Hypnotic Melodies

Hypnotic Melodies

Whether through performance, video installation, drawing or painting, Icelandic artist Ragnar Kjartansson (b. 1976) draws viewers into dreamlike situations and meditative states. Often working with music, Kjartansson’s practice is known for a preoccupation with repetition and rhythm, which has seen performances last for hours, days, weeks or months. In a new piece, co-commissioned by National Museum Cardiff and Artes Mundi, the practitioner has created a performance piece that will take place at the museum over a five-week period. For five hours each day, the famous Italian pop song Il Cielo In Una Stanza (The Sky in a Room) is performed by a revolving series of organists on the 1774 Sir Watkin Williams Wynn organ, which is a key feature of National Museum Cardiff’s 18th century British art gallery.

Written by Gino Paoli, one of Italy’s most celebrated songwriters, the piece was originally performed by Italian national treasure, Mina. After its release in 1960, it topped the charts for 11 consecutive weeks before famously featuring in Martin Scorsese’s Goodfellas (1990) 30 years later. Conveying a strong yet wistful sense of emotion, this haunting song is a hyperbolic ode to love, which when played on repeat takes on an affecting and semi-hypnotic quality. Similarly to A lot of Sorrow, where Kjartansson asked The National to play their song Sorrow on repeat for six hours at MoMA PS1, The Sky in a Room operates on the border between pathos and humour as it pushes both the song and its audience in unexpected directions.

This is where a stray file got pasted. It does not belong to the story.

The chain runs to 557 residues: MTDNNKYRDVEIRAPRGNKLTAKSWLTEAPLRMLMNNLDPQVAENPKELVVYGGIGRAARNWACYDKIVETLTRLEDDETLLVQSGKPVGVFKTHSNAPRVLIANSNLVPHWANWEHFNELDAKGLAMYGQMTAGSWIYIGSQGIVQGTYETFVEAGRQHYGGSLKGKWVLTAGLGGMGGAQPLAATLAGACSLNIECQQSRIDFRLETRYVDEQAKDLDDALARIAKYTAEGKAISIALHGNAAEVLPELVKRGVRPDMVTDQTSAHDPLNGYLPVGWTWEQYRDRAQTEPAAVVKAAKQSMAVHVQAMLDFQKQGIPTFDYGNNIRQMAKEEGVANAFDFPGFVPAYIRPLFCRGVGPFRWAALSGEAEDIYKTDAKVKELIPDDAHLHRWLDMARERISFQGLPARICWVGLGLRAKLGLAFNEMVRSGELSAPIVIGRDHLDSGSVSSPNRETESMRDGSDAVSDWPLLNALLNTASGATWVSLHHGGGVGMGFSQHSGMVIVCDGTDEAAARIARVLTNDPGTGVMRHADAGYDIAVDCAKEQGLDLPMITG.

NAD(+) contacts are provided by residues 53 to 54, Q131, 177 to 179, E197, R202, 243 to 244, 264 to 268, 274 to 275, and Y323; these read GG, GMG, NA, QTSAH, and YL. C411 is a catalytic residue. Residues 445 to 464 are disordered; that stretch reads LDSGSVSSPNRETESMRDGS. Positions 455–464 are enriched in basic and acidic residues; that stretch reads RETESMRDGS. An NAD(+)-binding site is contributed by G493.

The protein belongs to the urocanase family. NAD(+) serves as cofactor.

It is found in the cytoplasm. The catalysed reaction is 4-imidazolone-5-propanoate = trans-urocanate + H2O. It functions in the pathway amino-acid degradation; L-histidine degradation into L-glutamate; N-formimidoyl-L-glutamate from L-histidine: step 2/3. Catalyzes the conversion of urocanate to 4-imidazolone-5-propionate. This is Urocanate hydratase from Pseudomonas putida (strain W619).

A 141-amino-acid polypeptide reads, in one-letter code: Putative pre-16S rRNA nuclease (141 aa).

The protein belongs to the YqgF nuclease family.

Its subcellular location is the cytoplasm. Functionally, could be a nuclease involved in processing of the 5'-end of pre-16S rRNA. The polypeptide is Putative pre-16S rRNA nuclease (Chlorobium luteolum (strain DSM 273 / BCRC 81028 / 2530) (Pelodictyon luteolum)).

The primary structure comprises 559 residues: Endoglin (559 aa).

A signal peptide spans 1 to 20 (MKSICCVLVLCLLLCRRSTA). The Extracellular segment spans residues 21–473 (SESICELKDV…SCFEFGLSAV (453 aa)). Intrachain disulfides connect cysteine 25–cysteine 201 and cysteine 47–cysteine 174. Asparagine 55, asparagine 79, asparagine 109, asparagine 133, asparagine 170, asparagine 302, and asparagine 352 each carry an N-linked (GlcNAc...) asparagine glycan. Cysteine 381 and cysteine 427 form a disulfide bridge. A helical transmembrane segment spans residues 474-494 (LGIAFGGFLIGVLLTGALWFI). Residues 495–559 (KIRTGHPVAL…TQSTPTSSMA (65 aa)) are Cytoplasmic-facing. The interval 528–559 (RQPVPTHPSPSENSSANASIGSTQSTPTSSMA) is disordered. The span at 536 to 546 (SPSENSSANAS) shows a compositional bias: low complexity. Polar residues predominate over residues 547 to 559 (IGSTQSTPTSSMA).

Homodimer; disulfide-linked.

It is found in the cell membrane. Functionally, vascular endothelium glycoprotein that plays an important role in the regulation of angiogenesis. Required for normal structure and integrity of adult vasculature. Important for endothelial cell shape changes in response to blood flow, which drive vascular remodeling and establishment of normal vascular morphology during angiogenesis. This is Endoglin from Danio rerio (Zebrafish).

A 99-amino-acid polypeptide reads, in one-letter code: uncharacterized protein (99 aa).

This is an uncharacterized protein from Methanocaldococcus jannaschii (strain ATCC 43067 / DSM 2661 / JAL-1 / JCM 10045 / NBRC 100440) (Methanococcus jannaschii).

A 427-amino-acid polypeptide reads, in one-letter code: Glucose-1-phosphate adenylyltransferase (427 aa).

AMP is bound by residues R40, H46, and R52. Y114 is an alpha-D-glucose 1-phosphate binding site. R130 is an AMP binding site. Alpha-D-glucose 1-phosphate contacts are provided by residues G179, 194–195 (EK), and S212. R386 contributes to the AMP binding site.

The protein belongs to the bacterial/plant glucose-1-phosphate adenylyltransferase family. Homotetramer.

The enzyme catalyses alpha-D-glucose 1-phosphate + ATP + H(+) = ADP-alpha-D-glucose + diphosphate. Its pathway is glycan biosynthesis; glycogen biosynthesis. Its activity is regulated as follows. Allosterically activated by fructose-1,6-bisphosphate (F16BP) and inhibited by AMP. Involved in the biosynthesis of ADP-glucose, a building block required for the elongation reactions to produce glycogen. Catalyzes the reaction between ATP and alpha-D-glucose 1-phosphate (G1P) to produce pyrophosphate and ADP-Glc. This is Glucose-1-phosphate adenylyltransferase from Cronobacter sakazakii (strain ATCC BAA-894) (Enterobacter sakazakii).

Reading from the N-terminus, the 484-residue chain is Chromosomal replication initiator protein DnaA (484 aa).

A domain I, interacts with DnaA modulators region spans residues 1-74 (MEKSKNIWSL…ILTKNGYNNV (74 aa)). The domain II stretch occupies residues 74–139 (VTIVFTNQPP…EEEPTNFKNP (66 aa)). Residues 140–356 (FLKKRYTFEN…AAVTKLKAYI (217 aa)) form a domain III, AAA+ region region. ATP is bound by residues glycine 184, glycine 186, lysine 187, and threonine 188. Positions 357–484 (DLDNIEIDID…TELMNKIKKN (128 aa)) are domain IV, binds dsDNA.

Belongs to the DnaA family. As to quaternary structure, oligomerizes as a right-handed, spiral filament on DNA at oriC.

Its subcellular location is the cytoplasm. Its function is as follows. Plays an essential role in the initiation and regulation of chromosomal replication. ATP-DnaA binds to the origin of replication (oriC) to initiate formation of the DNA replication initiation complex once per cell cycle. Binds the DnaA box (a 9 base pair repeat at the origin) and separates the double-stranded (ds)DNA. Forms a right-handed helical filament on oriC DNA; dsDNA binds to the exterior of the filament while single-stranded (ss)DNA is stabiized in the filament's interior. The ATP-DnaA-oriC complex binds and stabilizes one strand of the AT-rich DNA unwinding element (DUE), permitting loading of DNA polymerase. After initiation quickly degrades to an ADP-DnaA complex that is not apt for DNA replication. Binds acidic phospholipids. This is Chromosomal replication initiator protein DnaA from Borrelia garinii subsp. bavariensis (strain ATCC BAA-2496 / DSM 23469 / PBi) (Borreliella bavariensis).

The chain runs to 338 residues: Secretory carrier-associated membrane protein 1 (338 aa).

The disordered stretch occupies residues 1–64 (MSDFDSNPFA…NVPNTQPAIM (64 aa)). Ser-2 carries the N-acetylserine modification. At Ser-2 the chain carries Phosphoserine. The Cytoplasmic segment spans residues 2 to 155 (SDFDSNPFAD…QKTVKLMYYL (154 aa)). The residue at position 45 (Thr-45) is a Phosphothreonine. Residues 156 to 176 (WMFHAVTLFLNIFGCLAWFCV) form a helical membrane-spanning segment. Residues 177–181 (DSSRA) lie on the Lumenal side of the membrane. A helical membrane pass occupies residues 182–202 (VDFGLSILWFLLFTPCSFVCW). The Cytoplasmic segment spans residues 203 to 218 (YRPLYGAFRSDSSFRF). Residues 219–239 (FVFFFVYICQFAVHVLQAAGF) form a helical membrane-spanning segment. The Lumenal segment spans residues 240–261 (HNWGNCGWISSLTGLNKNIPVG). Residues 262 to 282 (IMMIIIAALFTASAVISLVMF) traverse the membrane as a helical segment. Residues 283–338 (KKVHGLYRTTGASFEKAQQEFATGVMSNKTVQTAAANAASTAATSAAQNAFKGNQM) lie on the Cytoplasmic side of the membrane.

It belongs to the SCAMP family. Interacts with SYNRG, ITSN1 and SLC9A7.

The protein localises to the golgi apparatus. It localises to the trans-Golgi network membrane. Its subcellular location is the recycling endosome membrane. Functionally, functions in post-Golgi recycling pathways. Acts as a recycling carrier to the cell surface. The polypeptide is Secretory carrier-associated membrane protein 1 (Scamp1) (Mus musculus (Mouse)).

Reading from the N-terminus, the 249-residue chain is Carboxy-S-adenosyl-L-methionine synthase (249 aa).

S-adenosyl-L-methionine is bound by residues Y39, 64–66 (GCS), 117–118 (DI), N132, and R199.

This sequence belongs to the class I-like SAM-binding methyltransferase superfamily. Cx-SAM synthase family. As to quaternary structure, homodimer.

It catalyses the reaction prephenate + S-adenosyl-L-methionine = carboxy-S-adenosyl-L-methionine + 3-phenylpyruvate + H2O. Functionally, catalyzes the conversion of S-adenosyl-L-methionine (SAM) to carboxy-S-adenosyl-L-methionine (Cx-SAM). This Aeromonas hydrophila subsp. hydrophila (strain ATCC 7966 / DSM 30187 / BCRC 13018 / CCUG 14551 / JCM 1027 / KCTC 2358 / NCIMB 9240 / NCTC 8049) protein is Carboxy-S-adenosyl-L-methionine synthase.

Infiltrating the historic gallery space with a contemporary aesthetic, Kjartansson has described the performance as a “piece about the transformation of space.” With all the paintings removed from the walls for the duration, the organ and its instrumentalist take centre stage as the hit 1960 song is played on repeat. Offering elements of both nostalgia and romanticism, the piece is, as the artist notes: “almost the Italian national anthem of love.”

The Sky in a Room runs at the National Museum of Cardiff from 3 February. Find out more: www.museum.wales/cardiff

Celia Graham-Dixon

1. Ragnar Kjartansson, “God,” 2007, photo: Rafael Pinho. Courtesy the artist, Lubring Augustine, New York and i8 Gallery, Reykjavik.